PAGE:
the Ur-type.</para>

      <para>Once again, changes to the Ur-type do not enforce changes in the
      enclosing type, so the UBL OrderType has to be changed as well if the
      user organization wants to ensure that only the new MyBuyerPartyType is
      used. In fact, the new OrderType will not be compatible with the UBL
      OrderType, since MyBuyerPartyType is no longer derived from UBL
      BuyerPartyType. However, the new OrderType can be derived from the
      OrderType Ur-type to achieve maximum interoperability.</para>

        <title>Building Types Using Core Components</title>

        <para>Sometimes no type can be found in the UBL library or ur type
        library that can be used as the basis of a new type. In this case, we
        should still strive for maximum interoperability by building up the
        new type using types from the core component library that underlies

        <para>For example, suppose a user organization needs to include a
        specialized product description inside business documents. This
        description includes a unique ID, a name and the storage capacity of
        the product expressed as an amount. The type definition should appear
        as follows:</para>

        <programlisting>&#60;xsd:complexType name=&#34;ProductDescriptionType&#34;&#62;
                &#60;xsd:element name=&#34;ID&#34; type=&#34;cct:IdentifierType&#34;/&#62;
                &#60;xsd:element name=&#34;Name&#34; type=&#34;cct:TypeType&#34;/&#62;
                &#60;xsd:element name=&#34;Capacity&#34; type=&#34;cct:AmountType&#34;/&#62;

        <para>It goes without saying that all new names defined when creating
        custom types from scratch should also conform to the UBL Naming and
        Design Rules.</para>

  <appendix id="a.committee" role="non-normative">
    <title>Committee Members</title>

    <para>The following individuals were members of the committee during the
    formulation of this document:</para>




  <appendix id="a.notices">

    <para>Copyright © The Organization for the Advancement of Structured
    Information Standards [OASIS] 2001, 2002. All Rights Reserved.</para>

    <para>OASIS takes no position regarding the validity or scope of any
    intellectual property or other rights that might be claimed to pertain to
    the implementation or use of the technology described in this document or
    the extent to which any license under such rights might or might not be
    available; neither does it represent that it has made any effort to
    identify any such rights. Information on OASIS&#39;s procedures with
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    website. Copies of claims of rights made available for publication and any
    assurances of licenses to be made available, or the result of an attempt
    made to obtain a general license or permission for the use of such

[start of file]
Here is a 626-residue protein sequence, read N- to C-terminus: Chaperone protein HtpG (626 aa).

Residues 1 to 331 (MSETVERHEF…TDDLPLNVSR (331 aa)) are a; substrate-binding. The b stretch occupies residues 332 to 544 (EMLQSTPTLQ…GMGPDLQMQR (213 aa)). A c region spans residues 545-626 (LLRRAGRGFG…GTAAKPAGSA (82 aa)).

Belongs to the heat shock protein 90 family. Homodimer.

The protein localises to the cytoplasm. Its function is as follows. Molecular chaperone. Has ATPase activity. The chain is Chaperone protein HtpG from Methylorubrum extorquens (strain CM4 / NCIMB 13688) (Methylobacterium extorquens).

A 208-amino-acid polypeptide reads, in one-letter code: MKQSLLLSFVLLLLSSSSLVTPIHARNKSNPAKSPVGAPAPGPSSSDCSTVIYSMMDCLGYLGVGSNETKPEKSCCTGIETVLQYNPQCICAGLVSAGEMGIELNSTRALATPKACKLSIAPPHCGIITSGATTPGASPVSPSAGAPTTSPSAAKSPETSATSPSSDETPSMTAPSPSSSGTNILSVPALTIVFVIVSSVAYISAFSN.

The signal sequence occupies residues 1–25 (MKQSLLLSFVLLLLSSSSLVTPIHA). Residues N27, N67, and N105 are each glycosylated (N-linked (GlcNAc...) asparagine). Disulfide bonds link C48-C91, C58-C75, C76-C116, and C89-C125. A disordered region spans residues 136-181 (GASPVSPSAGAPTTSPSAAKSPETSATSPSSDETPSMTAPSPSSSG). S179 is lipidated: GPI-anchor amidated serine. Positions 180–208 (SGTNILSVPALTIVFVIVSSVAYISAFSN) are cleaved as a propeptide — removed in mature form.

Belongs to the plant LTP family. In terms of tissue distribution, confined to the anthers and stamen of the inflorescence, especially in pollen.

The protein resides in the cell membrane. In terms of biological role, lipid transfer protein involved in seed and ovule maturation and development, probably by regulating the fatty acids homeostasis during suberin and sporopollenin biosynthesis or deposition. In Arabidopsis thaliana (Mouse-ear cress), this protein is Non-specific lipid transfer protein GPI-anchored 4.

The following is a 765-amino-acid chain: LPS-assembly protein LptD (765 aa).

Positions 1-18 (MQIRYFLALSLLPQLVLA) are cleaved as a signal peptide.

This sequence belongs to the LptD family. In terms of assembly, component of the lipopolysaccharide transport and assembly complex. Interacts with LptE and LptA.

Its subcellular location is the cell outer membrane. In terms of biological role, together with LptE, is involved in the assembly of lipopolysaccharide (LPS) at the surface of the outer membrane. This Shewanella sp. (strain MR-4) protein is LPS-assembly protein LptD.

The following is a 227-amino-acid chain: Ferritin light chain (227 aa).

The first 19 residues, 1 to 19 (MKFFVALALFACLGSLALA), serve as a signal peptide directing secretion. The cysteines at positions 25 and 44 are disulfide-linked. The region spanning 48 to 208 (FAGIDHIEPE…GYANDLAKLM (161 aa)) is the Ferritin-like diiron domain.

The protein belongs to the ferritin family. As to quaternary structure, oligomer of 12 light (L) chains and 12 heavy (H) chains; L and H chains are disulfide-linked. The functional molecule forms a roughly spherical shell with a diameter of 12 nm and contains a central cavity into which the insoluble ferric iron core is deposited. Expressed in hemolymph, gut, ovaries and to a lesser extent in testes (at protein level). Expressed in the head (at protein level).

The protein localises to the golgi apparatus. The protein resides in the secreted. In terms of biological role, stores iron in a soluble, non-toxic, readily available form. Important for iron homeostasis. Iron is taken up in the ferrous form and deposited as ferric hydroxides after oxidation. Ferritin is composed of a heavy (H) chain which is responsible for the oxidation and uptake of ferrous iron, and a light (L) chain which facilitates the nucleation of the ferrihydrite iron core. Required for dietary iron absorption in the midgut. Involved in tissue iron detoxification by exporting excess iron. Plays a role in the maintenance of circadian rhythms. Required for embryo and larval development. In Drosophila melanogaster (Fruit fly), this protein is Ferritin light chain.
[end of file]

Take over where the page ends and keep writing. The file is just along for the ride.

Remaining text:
proprietary rights by implementors or users of this specification, can be
    obtained from the OASIS Executive Director.</para>

    <para>OASIS invites any interested party to bring to its attention any
    copyrights, patents or patent applications, or other proprietary rights
    which may cover technology that may be required to implement this
    specification. Please address the information to the OASIS Executive

    <para>This document and translations of it may be copied and furnished to
    others, and derivative works that comment on or otherwise explain it or
    assist in its implementation may be prepared, copied, published and
    distributed, in whole or in part, without restriction of any kind,
    provided that the above copyright notice and this paragraph are included
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    not be modified in any way, such as by removing the copyright notice or
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    <para>The limited permissions granted above are perpetual and will not be
    revoked by OASIS or its successors or assigns.</para>

    <para>This document and the information contained herein is provided on an

    <para>OASIS has been notified of intellectual property rights claimed in
    regard to some or all of the contents of this specification. For more
    information consult the online list of claimed rights.</para>

  <appendix id="a.ipr">
    <title>Intellectual Property Rights</title>

    <para>For information on wether any patents have been disclosed that may
    be essential to implementing this specification, and any offers of patent
    licensing terms, please refer to the Intellectual Property Rights section
    of the {technical-committee} web page (<ulink

  <appendix id="a.revhistory">
    <title>Revision History</title>

    <para><revhistory><revision><revnumber>03</revnumber><date>15 Aug 2002</date><authorinitials>ndw</authorinitials><revremark>Changed
    copyright holder.</revremark></revision><revision><revnumber></revnumber><date></date></revision></revhistory></para>

  <bibliography id="bibl">


      <bibliomixed id="rfc2119"><abbrev>RFC 2119</abbrev>S. Bradner.
      <citetitle><ulink url="http://www.ietf.org/rfc/rfc2119.txt">RFC 2119:
      Key words for use in RFCs to Indicate Requirement Levels</ulink></citetitle>.
      IETF (Internet Engineering Task Force). 1997.</bibliomixed>